Leaders of the conservative House Freedom Caucus, unhappy with the Republican health care legislation being rushed through the House by Speaker Paul Ryan (R-Wis.), are taking their concerns directly to President Donald Trump.Freedom Caucus Chairman Mark Meadows (R-N.C.) and former Chairman Jim Jordan (R-Ohio) spent Thursday afternoon at the White House, meeting with budget staffers, Office of Management and Budget Director Mick Mulvaney, and Trump himself.... Freedom Caucus members are demanding changes to the health care bill that Republican House leaders refuse to make.
It's a trick many children learn at a young age: if one parent won't give you what you want, quietly ask the other parent, who might offer a more satisfying answer.A similar dynamic is unfolding in Washington right now. The Huffington Post reported yesterday:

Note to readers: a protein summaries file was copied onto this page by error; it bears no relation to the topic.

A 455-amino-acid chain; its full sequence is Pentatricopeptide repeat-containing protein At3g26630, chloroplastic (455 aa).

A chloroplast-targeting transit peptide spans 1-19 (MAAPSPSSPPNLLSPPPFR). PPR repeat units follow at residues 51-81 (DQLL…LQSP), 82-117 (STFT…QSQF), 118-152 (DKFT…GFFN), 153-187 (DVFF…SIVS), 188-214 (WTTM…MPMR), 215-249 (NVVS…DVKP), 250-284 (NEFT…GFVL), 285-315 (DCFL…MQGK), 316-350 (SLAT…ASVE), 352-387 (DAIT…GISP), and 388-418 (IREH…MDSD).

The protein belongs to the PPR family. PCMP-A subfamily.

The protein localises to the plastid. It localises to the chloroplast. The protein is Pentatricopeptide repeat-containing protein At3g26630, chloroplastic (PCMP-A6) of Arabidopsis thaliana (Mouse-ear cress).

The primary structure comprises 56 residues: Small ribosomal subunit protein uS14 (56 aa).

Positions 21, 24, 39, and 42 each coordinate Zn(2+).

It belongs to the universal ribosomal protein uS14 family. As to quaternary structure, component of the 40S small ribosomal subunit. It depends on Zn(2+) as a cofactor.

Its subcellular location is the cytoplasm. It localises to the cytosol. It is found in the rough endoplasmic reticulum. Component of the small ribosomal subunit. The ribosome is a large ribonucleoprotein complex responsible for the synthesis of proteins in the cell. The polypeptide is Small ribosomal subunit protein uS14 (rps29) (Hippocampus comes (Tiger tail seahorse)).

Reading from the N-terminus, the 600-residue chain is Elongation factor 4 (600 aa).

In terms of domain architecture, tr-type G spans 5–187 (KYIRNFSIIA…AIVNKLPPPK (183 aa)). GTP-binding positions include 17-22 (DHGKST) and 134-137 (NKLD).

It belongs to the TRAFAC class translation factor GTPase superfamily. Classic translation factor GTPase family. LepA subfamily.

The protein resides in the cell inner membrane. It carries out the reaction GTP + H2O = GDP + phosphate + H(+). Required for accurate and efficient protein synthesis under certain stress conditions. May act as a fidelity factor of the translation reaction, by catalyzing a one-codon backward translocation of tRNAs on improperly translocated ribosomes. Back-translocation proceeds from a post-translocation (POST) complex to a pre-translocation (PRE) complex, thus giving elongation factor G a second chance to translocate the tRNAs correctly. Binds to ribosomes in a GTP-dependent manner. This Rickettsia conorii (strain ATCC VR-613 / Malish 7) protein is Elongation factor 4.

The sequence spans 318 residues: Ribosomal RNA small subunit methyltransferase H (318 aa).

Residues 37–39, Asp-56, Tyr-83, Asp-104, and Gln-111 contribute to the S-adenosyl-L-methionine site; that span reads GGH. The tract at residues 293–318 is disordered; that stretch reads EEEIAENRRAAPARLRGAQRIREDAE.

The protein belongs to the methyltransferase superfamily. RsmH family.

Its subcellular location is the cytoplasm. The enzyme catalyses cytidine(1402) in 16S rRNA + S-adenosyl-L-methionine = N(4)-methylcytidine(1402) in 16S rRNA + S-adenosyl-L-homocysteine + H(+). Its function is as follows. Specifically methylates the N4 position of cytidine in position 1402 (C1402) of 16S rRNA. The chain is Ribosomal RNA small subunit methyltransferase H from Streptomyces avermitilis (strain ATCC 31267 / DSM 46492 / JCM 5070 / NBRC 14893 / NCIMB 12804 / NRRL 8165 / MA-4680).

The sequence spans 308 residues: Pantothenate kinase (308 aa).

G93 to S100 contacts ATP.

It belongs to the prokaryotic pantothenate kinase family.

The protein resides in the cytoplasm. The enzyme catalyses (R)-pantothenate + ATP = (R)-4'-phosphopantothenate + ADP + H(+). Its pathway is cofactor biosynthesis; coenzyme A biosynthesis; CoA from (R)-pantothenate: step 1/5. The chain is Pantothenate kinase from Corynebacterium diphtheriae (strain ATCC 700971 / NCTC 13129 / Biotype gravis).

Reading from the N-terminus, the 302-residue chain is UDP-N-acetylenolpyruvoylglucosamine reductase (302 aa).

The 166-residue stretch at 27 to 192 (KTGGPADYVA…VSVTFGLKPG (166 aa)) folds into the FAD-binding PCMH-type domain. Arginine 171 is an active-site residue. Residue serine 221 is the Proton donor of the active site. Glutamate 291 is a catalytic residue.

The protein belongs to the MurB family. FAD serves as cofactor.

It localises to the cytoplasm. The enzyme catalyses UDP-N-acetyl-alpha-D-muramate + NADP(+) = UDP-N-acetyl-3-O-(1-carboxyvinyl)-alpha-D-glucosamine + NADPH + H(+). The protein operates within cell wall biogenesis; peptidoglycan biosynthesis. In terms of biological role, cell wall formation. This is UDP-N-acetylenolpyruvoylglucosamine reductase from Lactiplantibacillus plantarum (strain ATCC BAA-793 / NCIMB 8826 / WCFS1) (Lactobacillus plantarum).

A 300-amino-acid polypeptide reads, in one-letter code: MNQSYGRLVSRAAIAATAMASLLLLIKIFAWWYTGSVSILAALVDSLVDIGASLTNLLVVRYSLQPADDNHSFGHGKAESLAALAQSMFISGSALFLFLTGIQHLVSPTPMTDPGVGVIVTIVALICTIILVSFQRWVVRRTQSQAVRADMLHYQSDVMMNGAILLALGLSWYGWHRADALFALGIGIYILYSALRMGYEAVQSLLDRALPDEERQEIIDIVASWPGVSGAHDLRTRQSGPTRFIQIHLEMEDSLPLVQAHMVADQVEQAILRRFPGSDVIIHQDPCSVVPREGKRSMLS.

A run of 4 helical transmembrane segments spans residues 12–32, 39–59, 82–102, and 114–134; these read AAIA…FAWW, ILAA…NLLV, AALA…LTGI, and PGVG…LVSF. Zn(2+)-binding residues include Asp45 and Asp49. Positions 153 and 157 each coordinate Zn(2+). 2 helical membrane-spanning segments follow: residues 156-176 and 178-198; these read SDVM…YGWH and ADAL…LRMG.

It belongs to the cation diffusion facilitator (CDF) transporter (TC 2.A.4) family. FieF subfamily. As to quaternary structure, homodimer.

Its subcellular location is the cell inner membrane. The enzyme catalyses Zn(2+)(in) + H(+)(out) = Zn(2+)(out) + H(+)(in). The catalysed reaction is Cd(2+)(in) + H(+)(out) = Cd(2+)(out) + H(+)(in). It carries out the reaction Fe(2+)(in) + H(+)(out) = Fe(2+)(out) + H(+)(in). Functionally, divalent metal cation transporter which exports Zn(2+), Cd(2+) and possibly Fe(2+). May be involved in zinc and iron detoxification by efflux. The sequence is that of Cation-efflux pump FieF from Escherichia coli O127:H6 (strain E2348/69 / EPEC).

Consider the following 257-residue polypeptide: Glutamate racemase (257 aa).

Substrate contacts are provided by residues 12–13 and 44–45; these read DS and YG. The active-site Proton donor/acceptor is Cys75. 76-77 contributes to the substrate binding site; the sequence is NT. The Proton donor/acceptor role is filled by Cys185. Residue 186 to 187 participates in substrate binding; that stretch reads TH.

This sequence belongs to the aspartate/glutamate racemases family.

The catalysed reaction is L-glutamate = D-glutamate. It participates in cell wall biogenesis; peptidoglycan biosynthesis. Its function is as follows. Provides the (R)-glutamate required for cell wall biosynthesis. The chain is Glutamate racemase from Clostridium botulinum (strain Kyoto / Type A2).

Paul Ryan has told his members that he's simply not prepared to make major changes to his health care reform bill, the American Health Care Act, which some have begun calling "Trumpcare." The White House, however, is far more flexible, with the president telling everyone he's ready to negotiate.The result is hardly surprising. When the Huffington Post asked House Freedom Caucus member Raul Labrador (R-Idaho) if he and his allies who are critical of Ryan's bill are deliberately circumventing the Speaker's office to negotiate with the White House, the congressman didn't exactly deny it."We're appealing to a president who likes to negotiate, who likes to win, and who likes to keep his promises," Labrador said.At a certain level, this may lead some to believe that the bill's odds of passage are improving. After all, if Freedom Caucus members are positioned to possibly kill the legislation in the House, and Trump is prepared to make concessions that makes these far-right members happy, perhaps the White House is taking steps to ensure the bill's success in the lower chamber.Except, it's not quite working out that way.According to reports from CNN and Politico, Trump is quietly letting Freedom Caucus members know that the White House will support ending Medicaid expansion even faster than the current GOP bill allows. This change, Rep. Joe Barton (R-Texas) said, would "go a long way toward getting conservatives to support the bill."So, problem solved, right? Wrong. Moving the bill to the right would likely help give the proposal a boost among far-right Republicans in the House, but let's not forget that in the Senate, quite a few Republicans have already said they're skeptical of the existing GOP plan because it's already too punitive when it comes to Medicaid.Indeed, five GOP senators said this week that this provision alone is enough to make them highly skeptical of the legislation -- and it will only take three Senate Republicans to defeat the bill.The president may not understand this. It's easy to imagine him sitting down in the Oval Office, hearing from far-right lawmakers, and concluding, "It sounds like they'll vote for this if we kill off Medicaid expansion. Piece of cake." This might make strategic sense if it weren't for the fact that the same move pushes Senate Republicans even further away.Remember, we're dealing with a dynamic in which Trump is prepared to take a hands-on role, but he's a poor negotiator; he knows effectively nothing about health care policy; and his understanding of the legislative process is even worse.The last group of people to talk to the president tend to assume he's in their corner. Politico added, "The mixed signals have allowed hard-line conservatives and leadership to hear what they want to hear. Each side is taking Trump's words and arguing he's in their corner."Fine-tuned machine, indeed.